Topic List : Women's Health
Immune response turned up, not down, by flu during pregnancy, Stanford/Packard study finds
Immune cells from pregnant women are strongly activated by influenza — a surprising finding that may explain the increased risk of flu complications in pregnancy, a new study finds.
Obesity before pregnancy linked to earliest preterm births, Stanford/Packard study finds
Women who are obese before they become pregnant face an increased risk of delivering their babies before 28 weeks of pregnancy, a new study of nearly 1 million California births has found.
5 Questions: Brendan Carvalho on CPR for pregnant patients
When a pregnant woman's heart stops, two lives are threatened.
Russian doctors train on use of simulations at CAPE
A Russian delegation recently visited the Center for Advanced Pediatric and Perinatal Education, known as CAPE, at Stanford to learn how it uses simulations to prepare health-care professionals for managing emergencies in the delivery room.
Postmenopausal estrogen decline largely unrelated to changes in cognition, mood, study finds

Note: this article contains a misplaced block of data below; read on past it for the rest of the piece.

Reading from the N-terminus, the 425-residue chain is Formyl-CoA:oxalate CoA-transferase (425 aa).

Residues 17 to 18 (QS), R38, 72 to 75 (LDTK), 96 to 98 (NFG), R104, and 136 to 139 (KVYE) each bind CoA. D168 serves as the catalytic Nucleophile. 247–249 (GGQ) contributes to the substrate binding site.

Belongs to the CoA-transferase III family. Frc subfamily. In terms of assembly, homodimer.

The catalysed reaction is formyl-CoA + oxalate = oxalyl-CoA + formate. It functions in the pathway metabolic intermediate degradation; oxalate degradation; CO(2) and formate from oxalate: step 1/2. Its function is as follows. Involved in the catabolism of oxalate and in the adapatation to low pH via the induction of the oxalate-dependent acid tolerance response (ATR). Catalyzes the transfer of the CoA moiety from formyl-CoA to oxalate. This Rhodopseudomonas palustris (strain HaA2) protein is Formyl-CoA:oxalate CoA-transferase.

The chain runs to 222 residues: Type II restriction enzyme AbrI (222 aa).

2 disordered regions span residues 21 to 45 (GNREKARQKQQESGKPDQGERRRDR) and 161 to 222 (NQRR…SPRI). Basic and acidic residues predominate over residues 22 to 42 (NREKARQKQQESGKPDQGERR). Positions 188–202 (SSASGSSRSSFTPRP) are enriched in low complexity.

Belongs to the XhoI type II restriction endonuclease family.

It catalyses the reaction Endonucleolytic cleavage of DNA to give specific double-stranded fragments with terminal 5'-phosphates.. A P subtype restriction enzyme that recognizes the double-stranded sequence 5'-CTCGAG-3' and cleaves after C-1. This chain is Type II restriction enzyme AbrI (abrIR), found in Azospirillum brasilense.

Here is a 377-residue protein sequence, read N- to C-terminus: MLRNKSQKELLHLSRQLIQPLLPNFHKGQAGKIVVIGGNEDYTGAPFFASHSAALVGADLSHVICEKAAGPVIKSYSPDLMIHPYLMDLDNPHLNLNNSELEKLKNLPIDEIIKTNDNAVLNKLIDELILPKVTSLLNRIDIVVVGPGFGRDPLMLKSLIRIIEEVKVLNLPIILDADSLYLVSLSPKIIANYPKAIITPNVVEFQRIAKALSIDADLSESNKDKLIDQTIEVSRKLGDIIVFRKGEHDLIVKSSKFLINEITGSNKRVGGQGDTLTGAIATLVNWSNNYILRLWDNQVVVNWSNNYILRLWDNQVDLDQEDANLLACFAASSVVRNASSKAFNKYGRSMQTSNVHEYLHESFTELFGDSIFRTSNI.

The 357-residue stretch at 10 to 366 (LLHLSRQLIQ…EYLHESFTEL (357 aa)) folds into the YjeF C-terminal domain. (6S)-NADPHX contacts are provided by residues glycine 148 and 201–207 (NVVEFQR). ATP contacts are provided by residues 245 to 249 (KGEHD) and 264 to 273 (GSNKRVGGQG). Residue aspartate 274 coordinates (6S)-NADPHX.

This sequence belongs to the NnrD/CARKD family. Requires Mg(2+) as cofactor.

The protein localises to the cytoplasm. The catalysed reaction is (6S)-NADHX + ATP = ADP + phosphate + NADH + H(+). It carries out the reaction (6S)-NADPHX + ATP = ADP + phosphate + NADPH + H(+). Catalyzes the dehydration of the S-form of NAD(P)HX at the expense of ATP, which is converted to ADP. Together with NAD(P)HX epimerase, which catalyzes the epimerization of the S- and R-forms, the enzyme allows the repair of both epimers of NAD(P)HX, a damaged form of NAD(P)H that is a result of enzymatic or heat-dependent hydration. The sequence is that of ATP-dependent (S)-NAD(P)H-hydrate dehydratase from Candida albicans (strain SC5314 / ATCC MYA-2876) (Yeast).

A new study led by a Stanford University School of Medicine researcher shows that decreased estrogen levels after menopause are largely unrelated to changes in cognitive ability and mood.
Magazine explores new world of having a baby
Prepare to be amazed at how much you can learn about babies before they’re even born — and how such knowledge can be used to benefit their health.
Technique induces egg growth in infertile women, and one gives birth
Researchers have identified a way to induce the ovaries of some infertile women to produce eggs.
Registration open for May 15 Stanford Women's Health Forum
Renowned breast cancer specialist Susan Love, MD, will be the keynote speaker May 15 at the fourth annual Stanford Women’s Health Forum.
Aspirin reduces risk of melanoma in women
Aspirin can check off one more box when it comes to prevention – a new study has found that women who took aspirin on a regular basis reduced their risk of developing melanoma by an average of 21 percent. The drug has already been shown to have protective effects on cardiovascular disease and colorectal cancer in women, so these findings may play a more important role in strategies for preventing other kinds of cancer. In this podcast, Stanford dermatologist Jean Tang, MD, PhD, discusses the study and why, despite the promising results, she’s not ready to say that an aspirin a day will keep melanomas away.
When eclampsia makes a rare appearance, Packard Children's team is ready
When "Downton Abbey" character Lady Sybil Crawley's life-threatening pregnancy complication went ignored in the show's Jan.